(Article published in the Aug 18,2003 issue of TODAY, Business Section)
Atty. Allan Paguia, whom I taught Taxation and not Remedial Law
when he was a student at the Ateneo Law School, recently suggested that
the Sandiganbayan, in effect reverse the Supreme Court, the entire nation
eagerly watched with bated breath how the legal curiosity would pay itself
Sandiganbayan, it is now history, demurred.
Something of the kind, however, occurred the few months earlier
while nobody was watching, but unfortunately for my admittedly sui generis
student, he could not claim the credit for it.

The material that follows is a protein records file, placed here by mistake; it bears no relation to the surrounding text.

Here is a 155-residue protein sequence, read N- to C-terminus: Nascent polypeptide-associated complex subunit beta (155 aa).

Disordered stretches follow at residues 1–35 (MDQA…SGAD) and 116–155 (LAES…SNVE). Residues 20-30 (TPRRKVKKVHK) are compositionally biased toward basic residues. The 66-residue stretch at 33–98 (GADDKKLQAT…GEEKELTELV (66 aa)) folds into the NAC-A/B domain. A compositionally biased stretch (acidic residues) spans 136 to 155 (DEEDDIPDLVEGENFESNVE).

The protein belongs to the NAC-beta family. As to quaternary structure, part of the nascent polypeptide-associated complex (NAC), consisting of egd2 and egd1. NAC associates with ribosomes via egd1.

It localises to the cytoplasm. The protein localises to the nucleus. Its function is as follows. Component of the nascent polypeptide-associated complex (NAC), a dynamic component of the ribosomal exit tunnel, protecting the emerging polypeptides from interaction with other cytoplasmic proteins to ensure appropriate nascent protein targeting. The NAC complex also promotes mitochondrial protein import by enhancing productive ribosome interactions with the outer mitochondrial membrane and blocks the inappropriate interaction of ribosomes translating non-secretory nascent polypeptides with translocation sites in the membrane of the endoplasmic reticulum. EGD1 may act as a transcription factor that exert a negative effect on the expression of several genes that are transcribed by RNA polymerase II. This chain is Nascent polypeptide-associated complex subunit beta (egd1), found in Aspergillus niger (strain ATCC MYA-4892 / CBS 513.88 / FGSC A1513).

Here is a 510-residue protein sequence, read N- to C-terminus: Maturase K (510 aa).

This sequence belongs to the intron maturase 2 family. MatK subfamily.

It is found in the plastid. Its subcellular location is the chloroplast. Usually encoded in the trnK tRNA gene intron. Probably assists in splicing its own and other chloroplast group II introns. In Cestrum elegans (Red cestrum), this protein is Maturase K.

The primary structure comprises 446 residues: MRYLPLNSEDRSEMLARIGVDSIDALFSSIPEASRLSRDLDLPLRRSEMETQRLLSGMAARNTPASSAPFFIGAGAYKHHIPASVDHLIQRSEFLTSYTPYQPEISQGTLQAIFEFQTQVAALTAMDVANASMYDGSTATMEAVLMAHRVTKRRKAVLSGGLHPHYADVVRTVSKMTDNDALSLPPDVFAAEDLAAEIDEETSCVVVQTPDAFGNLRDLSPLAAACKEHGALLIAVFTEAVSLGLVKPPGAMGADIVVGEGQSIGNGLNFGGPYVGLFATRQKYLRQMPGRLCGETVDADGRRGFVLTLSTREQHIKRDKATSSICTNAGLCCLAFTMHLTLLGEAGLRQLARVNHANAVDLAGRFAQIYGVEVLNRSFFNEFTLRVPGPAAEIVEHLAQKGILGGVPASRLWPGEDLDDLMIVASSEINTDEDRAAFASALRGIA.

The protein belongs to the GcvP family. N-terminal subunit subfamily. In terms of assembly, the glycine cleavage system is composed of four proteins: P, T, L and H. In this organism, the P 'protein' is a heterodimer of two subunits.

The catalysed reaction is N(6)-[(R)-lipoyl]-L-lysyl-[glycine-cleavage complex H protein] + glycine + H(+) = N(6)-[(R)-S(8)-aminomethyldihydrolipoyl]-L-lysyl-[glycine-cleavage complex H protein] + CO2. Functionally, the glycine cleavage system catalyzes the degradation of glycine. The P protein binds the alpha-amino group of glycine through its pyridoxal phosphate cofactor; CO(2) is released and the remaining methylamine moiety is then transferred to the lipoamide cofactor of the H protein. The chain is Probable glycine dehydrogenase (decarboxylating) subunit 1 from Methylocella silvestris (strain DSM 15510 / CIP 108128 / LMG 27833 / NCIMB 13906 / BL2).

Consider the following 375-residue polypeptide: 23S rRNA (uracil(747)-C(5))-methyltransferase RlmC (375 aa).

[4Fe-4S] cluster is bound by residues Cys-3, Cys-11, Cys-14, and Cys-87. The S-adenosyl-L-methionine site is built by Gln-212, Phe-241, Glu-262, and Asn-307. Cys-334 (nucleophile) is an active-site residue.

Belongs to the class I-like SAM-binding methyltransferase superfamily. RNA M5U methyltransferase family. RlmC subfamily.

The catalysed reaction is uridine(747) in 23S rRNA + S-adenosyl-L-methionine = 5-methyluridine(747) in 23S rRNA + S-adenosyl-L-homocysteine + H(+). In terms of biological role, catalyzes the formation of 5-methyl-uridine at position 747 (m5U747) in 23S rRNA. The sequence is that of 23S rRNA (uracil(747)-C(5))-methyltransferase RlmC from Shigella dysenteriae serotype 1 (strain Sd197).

The achievement belongs to BIR Commissioner Guilermo L. Parayno Jr.
and Finance Secretary Jose Isidro N. Camacho, neither of whom learned
their taxation from me.
In an issuance dated December 27, 2003, but received by the BIR
Records Section on February 11, 2003, at 4:52 p.m., the good commissioner
recommended and the good secretary approved Revenue Regulations 7-2003.
Regulations 7-2003 provides the guidelines to be used by all and sundry in
determining whether a particular piece of real property is a capital asset
or an ordinary asset.
Those guidelines, for the most part, repudiate the principles
behind the case of Tomas Calasanz, et al v. Commissioner of Internal
Revenue, G.R. L-26284, promulgated by the Supreme Court on October 9,
Calasanz involved a taxpayer who inherited a large parcel of
In order to liquidate her inheritance, the taxpayer had the land
surveyed and subdivided into lots. After putting in roads, gutters,
drainage and lighting a system, the lots were sold to the public at a